.teeual Cihtt ht.mtch to Tun Sin
Maukhi, Aug. 17. -The Klim has tent
his aid do ramp, Major iloriiien, to help
the lunilllta of the fishermen who wero
lost In tlm recent storm. Tho Govern-
mcnt has forwarded it sum of money for i
the UlMrcsbed women und children.
QUAKE VICTIMS STARVING.
na n boat, llneU l'rnm Sen of Mar.
I tnnra, Itrpnrta Awfnl Srcnen.
CosTANnNorLK, Aug. 17. Tho United
State.t gunboat Hcorplun, guardshlp at
Cosatantlnople, returned to-day from
tfaV earthquake district of tho Sea of
Mattnora. Tho members of tho ex
pedition told horrible tales of suffering
nnd damage duo to the earthquake.
3. CWncIl Tnrlrr, second secretary of
ths United States Kmbassy, nnd tho
special mission of four doctors on board
estimate tho number of killed in tho
various towns and villages at 3,000,
whtlo tho total of those Injured reaches
mire than C.OOO.
Xt was found Impossible to approach
several villages on account of the odors
arising from the human bodies burled
among the ruins. Other villages wero
simply heaps of charred debris.
Tho plight of the survivors has been
rondored worse on account of the diffi
culty of obtaining building material.
Earthquakes continue nlmost dally
at many places along the coast. Six
shocks wero felt yesterday and many
damnged houses collapsed.
At Myrlophlto the first appearance of
the town was very deceptive, becauso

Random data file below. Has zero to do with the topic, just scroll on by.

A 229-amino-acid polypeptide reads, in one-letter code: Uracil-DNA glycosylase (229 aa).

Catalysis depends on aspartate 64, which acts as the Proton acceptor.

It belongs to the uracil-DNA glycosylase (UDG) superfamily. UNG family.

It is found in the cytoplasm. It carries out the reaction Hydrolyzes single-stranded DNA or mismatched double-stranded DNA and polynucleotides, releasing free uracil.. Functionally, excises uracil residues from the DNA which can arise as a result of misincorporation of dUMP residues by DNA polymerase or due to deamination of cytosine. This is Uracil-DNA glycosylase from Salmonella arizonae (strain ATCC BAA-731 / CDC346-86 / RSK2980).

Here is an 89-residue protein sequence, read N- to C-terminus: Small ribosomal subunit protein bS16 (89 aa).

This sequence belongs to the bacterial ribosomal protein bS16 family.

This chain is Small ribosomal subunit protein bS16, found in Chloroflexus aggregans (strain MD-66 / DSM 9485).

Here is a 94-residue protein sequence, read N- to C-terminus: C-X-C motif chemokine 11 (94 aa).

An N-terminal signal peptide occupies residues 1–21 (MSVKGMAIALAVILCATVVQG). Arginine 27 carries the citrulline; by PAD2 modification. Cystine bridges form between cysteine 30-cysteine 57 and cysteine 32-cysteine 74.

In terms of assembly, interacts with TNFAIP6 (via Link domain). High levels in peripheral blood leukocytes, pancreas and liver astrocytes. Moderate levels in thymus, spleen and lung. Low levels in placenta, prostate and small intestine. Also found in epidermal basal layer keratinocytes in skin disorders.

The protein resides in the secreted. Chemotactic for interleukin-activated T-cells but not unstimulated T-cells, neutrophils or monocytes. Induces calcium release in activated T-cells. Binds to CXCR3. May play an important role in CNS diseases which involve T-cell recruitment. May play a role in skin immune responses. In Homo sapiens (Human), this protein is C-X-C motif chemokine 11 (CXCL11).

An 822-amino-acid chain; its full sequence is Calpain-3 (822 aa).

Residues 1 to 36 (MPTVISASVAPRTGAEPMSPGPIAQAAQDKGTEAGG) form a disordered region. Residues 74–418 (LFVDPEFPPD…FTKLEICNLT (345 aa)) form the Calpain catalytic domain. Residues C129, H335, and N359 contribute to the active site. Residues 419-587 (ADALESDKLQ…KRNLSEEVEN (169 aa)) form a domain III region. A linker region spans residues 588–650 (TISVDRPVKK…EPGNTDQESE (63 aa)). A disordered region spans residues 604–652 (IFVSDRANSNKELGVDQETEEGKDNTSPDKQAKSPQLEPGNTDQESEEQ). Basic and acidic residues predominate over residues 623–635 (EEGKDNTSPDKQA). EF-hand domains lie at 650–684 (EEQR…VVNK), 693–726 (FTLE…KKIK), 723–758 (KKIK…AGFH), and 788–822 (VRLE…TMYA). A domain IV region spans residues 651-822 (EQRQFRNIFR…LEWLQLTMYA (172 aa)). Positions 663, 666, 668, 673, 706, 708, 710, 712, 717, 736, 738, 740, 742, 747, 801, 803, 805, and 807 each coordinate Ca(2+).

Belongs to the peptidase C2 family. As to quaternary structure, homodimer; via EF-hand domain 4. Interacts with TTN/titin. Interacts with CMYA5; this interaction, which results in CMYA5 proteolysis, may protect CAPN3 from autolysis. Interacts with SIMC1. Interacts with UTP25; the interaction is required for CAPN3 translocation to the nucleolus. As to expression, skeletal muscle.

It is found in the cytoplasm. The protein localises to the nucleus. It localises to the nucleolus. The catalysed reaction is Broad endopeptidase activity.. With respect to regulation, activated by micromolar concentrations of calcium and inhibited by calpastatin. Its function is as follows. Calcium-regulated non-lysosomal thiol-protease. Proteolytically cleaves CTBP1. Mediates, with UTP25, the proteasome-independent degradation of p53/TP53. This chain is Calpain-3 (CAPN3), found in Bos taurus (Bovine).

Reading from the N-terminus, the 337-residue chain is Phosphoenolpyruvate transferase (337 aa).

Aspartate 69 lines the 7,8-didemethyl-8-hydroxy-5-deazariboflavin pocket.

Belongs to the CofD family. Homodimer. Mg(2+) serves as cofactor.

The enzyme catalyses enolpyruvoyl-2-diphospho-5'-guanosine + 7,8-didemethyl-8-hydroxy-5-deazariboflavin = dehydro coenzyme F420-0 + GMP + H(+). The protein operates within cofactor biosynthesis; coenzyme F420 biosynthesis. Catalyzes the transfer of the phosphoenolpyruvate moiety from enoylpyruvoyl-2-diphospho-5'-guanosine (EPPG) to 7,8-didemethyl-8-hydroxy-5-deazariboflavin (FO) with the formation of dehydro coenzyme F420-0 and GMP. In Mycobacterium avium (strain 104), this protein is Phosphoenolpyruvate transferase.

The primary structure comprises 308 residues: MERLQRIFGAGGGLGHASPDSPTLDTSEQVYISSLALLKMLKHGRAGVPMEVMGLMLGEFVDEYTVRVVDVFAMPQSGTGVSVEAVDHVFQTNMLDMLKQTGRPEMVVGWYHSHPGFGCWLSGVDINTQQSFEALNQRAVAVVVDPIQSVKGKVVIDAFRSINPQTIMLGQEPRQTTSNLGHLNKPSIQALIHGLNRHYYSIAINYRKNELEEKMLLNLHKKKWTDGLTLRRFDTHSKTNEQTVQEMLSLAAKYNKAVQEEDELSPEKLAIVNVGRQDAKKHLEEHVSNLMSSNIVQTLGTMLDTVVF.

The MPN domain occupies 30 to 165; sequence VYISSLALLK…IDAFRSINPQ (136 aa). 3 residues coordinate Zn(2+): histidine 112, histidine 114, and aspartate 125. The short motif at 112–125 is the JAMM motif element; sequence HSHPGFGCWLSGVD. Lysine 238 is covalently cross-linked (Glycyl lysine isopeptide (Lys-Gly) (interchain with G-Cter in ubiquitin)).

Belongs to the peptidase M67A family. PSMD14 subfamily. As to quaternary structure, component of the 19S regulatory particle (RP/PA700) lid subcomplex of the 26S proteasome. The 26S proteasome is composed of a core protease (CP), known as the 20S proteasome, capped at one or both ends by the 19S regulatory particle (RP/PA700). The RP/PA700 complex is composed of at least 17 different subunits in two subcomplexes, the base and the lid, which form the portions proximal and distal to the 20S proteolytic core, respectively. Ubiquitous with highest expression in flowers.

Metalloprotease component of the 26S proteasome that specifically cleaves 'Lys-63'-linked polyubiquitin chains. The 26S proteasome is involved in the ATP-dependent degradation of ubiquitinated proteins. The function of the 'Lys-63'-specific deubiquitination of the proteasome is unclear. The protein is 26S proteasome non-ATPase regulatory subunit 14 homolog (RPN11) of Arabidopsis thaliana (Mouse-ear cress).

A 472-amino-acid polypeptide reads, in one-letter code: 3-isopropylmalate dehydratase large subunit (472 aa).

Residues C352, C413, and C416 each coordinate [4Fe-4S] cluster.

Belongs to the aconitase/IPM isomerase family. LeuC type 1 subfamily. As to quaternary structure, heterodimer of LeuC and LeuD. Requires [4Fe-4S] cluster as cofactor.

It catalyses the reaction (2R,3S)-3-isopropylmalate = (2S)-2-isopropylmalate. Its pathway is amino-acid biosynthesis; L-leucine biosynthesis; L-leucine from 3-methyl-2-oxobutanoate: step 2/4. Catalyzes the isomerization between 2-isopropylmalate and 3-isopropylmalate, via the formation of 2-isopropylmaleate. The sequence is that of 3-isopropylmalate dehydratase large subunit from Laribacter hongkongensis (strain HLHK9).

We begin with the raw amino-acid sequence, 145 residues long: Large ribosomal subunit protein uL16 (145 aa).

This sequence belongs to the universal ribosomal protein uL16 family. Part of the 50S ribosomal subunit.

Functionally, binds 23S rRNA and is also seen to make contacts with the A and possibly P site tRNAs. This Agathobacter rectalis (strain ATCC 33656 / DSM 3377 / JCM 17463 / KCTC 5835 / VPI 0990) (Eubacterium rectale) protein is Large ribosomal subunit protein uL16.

a number of the houses standing on the
sea front surrounded by gardens wero
Intact, but Immediately In the rear
scarcely a stick or a stone was left
upright. Namcrouo fissures were ob
served In th ground, but none of great
size, althuugh the villagers reported
that a cleft nearly 200 feet deep had
opened In a hlilrlde eight miles Inland.
THc people throughout the district
appeared utterly stunned by the catas
trophe and made no attempt to help
themselves, sitting about In groups
brooding over their misfortunes and
awaiting the arrival of relief.
The Ited Crescent Society nnd the
Greek philanthropic societies arc doing
good work In the district, the Ited
Crescent having despatched missions to
tho Interior to assist the sufferers.
The Turkish transport Hezzm-y-Alem
has been converted Into a hos
pital ship nnd anchored off the coast,
pltal ship and anchored off the coast
where it receives bad cases.
COUNTESS HURT BY AUTO.
llviene aV Oilrntcni anil Three .Ilea
Thrown From Car.
BaLtimokr, Aug, 17. Hounding a sharp
turn at the foot of n steep hill on the
way from Towson to Baltimore shortly
after midnight to-day a big touring car
painted over the side of the road Into
a ditch, turned turtle, threw out three